I find myself troubled by the categories of 'Art Brut' or, 'Outsider Art' which along with other such definitions I suspect of being used to marginalize the art of a specific group, in this case--that of the mentally ill. Perhaps its most positive characteristic is that it, the process of art-making sits outside of the commercial art world. Despite my disquiet about such a groping, however, I find myself drawn to these works again and again.

A chance encounter with a comment by Rex Butler on the: ...framework defined by romanticism (the cult of the original or authentic, the continued viability of an art based on a connection to nature, a universalist and organicist  conception of human knowledge)...Our fascination is not so much directly with these things as with this unconscious, child-like gaze of the other (my emphasis) helps me here. Although Butler is discussing Aboriginal art (and the art of Kathleen Petyarre in particular), it is his reference to the other that I find relevant and connects it to Emma's work on the redevelopment of the Callan Park site.

In the introduction to the catalog for the exhibition 'Art Brut' (also shown at the Ivan Duogherty, but in 1999), the curator, Lucienne Peiry explains:
"Art Brut brings together works of nonconformist beings--patients from psychiatric hospital, prisoners, mediums, elderly people, loners, eccentrics, outcasts--whose lives have been marked by an existentialist break, Art Brut authors seize the right to speak that they have been denied by launching into creation in tottal freedom, in a self-taught way."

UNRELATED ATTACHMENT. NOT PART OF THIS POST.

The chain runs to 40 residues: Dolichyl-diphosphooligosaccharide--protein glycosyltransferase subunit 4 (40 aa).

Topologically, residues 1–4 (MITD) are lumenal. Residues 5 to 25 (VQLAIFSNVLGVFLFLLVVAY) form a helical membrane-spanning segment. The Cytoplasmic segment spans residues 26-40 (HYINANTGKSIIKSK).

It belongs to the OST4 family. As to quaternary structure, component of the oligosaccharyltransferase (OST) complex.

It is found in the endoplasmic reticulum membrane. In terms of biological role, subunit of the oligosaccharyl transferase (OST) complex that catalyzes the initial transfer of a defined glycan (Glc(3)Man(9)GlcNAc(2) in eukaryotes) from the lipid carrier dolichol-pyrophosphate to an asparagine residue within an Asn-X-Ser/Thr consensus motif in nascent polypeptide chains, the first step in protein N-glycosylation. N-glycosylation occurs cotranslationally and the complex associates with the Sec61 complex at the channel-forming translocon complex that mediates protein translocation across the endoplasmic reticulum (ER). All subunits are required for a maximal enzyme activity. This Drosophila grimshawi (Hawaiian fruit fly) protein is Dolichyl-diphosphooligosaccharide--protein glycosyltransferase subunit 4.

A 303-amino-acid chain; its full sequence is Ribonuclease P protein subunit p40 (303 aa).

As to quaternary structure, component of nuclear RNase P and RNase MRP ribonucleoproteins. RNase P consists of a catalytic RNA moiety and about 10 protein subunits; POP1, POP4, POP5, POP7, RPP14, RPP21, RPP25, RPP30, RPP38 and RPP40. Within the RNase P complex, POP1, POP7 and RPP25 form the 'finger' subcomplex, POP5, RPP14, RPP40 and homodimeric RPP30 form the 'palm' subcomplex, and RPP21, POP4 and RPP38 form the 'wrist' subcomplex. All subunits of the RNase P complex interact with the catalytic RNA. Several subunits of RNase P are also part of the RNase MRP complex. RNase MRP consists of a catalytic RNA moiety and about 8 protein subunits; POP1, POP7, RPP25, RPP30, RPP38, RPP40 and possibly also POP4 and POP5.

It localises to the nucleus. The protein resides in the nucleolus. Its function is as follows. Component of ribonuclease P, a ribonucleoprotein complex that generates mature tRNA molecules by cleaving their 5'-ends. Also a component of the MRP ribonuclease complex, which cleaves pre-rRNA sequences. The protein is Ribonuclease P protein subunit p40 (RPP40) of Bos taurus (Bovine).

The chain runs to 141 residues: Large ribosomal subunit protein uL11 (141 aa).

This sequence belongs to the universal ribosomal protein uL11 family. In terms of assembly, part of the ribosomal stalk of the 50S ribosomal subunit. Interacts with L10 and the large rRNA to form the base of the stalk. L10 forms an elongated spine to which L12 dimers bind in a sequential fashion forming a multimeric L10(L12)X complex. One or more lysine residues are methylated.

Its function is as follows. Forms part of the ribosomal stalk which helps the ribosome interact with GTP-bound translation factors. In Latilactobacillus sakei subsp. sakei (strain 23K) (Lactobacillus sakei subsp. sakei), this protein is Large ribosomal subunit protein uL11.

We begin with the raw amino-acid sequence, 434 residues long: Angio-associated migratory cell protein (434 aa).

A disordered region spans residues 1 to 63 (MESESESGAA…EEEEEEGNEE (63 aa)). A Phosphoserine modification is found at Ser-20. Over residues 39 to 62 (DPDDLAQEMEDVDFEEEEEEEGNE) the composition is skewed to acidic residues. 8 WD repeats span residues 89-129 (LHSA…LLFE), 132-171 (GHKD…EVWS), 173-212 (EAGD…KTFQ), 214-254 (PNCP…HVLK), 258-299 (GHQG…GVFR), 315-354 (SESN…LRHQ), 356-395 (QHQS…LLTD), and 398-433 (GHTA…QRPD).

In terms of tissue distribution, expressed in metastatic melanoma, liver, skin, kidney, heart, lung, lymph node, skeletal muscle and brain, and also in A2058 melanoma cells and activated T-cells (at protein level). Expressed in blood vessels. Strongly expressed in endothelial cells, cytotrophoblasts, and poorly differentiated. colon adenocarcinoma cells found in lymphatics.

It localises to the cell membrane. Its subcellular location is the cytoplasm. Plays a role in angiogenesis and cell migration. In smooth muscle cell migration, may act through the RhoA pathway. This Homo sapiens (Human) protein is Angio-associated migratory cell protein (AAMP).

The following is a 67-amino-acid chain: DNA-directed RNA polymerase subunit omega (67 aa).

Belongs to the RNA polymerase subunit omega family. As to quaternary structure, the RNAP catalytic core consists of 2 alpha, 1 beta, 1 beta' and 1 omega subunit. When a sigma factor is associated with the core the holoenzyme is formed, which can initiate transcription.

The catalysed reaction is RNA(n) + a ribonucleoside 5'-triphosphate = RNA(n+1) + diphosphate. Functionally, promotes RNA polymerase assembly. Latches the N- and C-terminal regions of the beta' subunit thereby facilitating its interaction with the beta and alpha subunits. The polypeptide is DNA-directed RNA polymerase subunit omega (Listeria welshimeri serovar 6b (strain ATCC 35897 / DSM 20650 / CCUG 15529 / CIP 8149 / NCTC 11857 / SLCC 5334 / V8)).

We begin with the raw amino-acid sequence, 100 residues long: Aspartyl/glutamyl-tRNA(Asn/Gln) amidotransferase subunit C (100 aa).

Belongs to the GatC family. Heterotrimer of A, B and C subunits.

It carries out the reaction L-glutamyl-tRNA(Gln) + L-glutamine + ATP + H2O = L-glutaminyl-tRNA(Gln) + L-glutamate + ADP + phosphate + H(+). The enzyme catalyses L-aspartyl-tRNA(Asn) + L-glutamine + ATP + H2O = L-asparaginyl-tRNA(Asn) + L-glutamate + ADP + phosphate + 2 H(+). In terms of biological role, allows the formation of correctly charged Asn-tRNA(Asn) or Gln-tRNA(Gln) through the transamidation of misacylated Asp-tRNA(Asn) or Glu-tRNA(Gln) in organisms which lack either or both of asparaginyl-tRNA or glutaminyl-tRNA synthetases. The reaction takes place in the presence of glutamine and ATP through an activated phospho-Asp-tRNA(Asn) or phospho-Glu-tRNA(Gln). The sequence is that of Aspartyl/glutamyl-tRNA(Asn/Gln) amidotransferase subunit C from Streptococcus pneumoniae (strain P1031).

Rex Butler, A Secret History of Australian Art (2002), 143

[Post completed July 29]

Monday, July 19, 2010


Goodna Mental Hospital, Australia's largest and oldest mental asylum, has housed 50,000 people over its lifetime. I came across this link to a series of programs ABC Radio National are running on its history. This is the first of three and makes for chilling listening:

In the quilt, Reconfiguring the Wall, research material (maps, street plans, newspaper articles, photographs) have been printed onto fragments of cloth previously dyed with plant material from the Callan Park site.